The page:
Fake money circulating in Westboro, deli owner warns

The owner of a Westboro deli wants businesses and shoppers to keep an eye out for counterfeit money.

David Neil of the Piggy Market says counterfeit $20 bill used in shop on the weekend

David Neil of the Piggy Market in Westboro displays a fake $20 bill, left, which came to his store on the weekend. The bill on the right is a real one. (David Neil/Facebook)

The owner of a Westboro deli wants businesses and shoppers to keep an eye out for counterfeit money.

David Neil, of the Piggy Market on Winston Avenue, says someone used a fake $20 bill over the weekend, when the store was busy.

"There's actually quite a few tells on it if you're not in a rush," said Neil. 

One key difference is the feel isn't quite right, he said. 

"The size is different [and] it's got a slightly greener tint to it. Queen Elizabeth's head has a different look to it [and] the maple leaf is not centred in the hologram."

Neil reported the counterfeit bill to Ottawa police on Thursday.

A post he wrote on the Food and Beverage Industry Ottawa Facebook group garnered several responses from other people who had been taken by fraudsters. 

Counterfeiters often try to circulate their imitations when businesses are busy and distracted, according to the Ottawa Police fraud unit.

So it's important to take some extra time to feel the bill and look at the security features, such as the raised ink and the holograms, police said.

A comparison between a genuine and fake $20 bill under a microscope. The genuine $20 on the left has crisper features. The counterfeit bill on the right is pixelated and blurry. (CBC)

While Neil is only out $20 he knows there are more phony bills in circulation because his local bank branch showed him one they received this week. 

Counterfeit money use down

As for counterfeiting overall, the Bank of Canada says it has trended down significantly since the introduction of polymer notes a decade ago.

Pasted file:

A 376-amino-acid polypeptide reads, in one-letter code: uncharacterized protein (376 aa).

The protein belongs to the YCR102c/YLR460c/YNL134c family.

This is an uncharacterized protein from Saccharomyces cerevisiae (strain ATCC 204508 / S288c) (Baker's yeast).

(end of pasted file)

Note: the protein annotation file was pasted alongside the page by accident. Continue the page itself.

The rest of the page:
According to Nish Vairavanathan, an analyst with the Bank of Canada's currency section, counterfeiters aren't producing great fake money. Recognizing a couple of distinct features on the polymer bills should be enough to tell the two apart.

The biggest year for fakes was 2004 when $13.5 million in phony money was reported. In 2018, the most recent year where figures are available, there was $1.9 million in fake cash passed around, said Vairavanathan. 

The most popular fakes are $100 and $20 bills, he said. 

The Bank of Canada has these tips for retailers dealing with suspicious cash during a transaction:

  • Politely refuse the note and explain that you suspect that it may be counterfeit.
  • Ask for another note (and check it too).
  • Advise the person to check the note with local police.
  • Be courteous. Remember that the person in possession of the bill could be an innocent victim.
  • Inform local police of a possible attempt to pass suspected counterfeit money.

In addition to Canadian currency being counterfeited, the Ottawa police fraud unit says fake U.S. bills have also been circulating in the area.


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